UK police have reportedly used the country’s anti-terror laws to detain a French publisher accused of being involved in protests against Emmanuel Macron, and arrested him for refusing to hand over his phone passcode.
Ernest Moret, who works for Editions La Fabrique, was reportedly travelling to Britain in order to attend the annual London Book Fair when he was detained by officers allegedly over concerns that he was “engaged in terrorist acts or in possession of material for use in terrorism”.
Officers reportedly believed he had been involved in recent anti-government protests in France which had occurred in response to President Emmanuel Macron’s pension reforms.
According to a report by The Telegraph, Editions La Fabrique has said that Moret was initially taken upon arrival at St Pancras Station in London on Monday, with officers detaining him under terror suspicions.
“On arrival at St Pancras Station, Ernest was pulled aside by police officers acting under Schedule 7 of the Terrorism Act 2000 and detained for questioning without a lawyer present, allegedly to determine whether he was engaged in terrorist acts or in possession of material for use in terrorism,” the publisher said.
He was then formally arrested on Tuesday morning over his alleged refusal to surrender his phone and passcodes to the officers, which is being considered by the UK authorities as “obstruction”.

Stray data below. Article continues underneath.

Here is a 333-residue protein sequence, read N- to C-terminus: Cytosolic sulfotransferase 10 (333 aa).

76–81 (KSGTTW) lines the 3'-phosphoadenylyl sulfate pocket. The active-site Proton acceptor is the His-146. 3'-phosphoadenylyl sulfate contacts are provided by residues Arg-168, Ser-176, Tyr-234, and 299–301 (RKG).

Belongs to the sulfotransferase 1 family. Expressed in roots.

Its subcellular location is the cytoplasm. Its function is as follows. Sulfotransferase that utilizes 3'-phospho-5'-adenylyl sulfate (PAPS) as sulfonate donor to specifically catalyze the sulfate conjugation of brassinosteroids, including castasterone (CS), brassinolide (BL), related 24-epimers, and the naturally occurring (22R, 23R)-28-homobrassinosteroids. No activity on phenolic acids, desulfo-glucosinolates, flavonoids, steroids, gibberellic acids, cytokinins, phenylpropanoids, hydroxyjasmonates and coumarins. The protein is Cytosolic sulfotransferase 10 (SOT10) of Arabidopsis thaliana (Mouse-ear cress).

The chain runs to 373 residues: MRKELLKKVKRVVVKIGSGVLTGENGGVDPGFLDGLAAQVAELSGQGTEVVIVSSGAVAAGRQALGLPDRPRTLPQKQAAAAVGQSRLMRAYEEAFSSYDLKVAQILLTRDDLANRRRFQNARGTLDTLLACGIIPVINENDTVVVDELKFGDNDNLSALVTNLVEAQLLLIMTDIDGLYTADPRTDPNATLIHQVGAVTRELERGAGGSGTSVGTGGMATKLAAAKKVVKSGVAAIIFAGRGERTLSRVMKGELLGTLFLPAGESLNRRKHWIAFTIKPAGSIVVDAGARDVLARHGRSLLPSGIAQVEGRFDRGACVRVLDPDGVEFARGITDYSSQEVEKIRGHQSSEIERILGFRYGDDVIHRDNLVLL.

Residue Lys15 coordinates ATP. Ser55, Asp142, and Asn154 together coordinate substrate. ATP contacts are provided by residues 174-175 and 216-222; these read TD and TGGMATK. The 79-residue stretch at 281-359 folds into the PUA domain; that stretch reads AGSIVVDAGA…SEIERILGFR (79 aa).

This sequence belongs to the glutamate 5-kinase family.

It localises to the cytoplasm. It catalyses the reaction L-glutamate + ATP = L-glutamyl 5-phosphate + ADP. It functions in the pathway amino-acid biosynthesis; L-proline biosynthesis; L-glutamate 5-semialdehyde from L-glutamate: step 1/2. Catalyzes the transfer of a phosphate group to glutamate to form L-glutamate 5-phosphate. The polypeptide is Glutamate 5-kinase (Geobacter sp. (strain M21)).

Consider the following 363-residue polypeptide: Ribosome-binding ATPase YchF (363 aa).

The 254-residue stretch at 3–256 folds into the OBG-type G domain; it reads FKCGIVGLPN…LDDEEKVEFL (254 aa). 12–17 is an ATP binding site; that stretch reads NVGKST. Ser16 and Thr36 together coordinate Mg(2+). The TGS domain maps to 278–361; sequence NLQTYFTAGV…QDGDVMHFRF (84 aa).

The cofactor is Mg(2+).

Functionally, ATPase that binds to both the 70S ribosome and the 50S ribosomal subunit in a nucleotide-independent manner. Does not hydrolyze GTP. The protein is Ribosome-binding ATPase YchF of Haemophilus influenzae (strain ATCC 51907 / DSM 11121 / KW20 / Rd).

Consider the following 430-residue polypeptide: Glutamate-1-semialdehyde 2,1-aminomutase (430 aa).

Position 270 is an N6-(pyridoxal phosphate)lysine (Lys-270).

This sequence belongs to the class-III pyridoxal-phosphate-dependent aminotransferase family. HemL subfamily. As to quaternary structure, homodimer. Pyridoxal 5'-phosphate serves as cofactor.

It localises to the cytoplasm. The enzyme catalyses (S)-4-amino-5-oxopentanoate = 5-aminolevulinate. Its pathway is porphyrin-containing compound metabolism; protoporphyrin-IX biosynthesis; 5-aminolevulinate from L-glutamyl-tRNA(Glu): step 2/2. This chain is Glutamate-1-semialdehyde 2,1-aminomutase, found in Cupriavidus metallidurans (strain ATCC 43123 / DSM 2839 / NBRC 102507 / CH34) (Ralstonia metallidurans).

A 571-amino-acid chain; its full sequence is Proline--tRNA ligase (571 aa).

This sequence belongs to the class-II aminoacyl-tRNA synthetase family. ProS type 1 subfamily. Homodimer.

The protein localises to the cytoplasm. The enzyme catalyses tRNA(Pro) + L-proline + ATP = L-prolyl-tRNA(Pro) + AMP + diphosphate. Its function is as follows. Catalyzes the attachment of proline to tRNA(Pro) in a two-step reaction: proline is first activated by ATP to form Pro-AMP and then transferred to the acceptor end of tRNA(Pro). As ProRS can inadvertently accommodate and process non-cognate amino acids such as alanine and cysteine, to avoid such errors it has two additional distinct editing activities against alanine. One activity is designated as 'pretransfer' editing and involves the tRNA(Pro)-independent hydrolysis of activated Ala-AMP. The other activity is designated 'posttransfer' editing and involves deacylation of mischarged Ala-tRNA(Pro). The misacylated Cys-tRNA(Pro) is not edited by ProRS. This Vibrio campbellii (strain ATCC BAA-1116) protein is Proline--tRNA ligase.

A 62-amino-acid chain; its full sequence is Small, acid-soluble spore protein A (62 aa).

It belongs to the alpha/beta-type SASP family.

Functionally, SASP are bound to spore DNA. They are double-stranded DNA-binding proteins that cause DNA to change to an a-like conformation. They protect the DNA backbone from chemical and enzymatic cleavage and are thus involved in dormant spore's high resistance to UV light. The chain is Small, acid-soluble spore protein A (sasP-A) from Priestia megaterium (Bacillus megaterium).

“We consider these actions to be outrageous and unjustifiable infringements of basic principles of the freedom of expression and an example of the abuse of anti-terrorism laws,” the publisher said, denouncing the arrest as “intolerable and outrageous”
Although a protest demanding Moret’s release was planned to be held demanding Moret’s release, a Metropolitan Police spokesman said he was eventually released on bail on Tuesday evening. While he had been arrested, no charges have yet been filed and the investigation is apparently ongoing.
The use of anti-terror law by UK police to detain the Frenchman comes amid fears that far more dangerous terrorists could currently be stalking the streets of London thanks to the UK’s inept border controls.
According to a report last week, at least 19 suspected terrorists linked to Jihadi organisations such as the Islamic State have been detected sneaking into Britain via the English Channel, with seven of them said to be under “active investigation” by UK security services.
Having arrived in the country on a small migrant boat, many of these possible terrorists are even being housed in four-star hotels at the expense of the UK taxpayer, with authorities unwilling to use any known terrorism links for fear of jeopardising their intelligence activities.
“This is extremely concerning,” Dr Alan Mendoza of counter-terror think-tank, the Henry Jackson Society, said regarding the situation. “We already have enough problems with home-grown terrorist threats, without having to import others to join them.”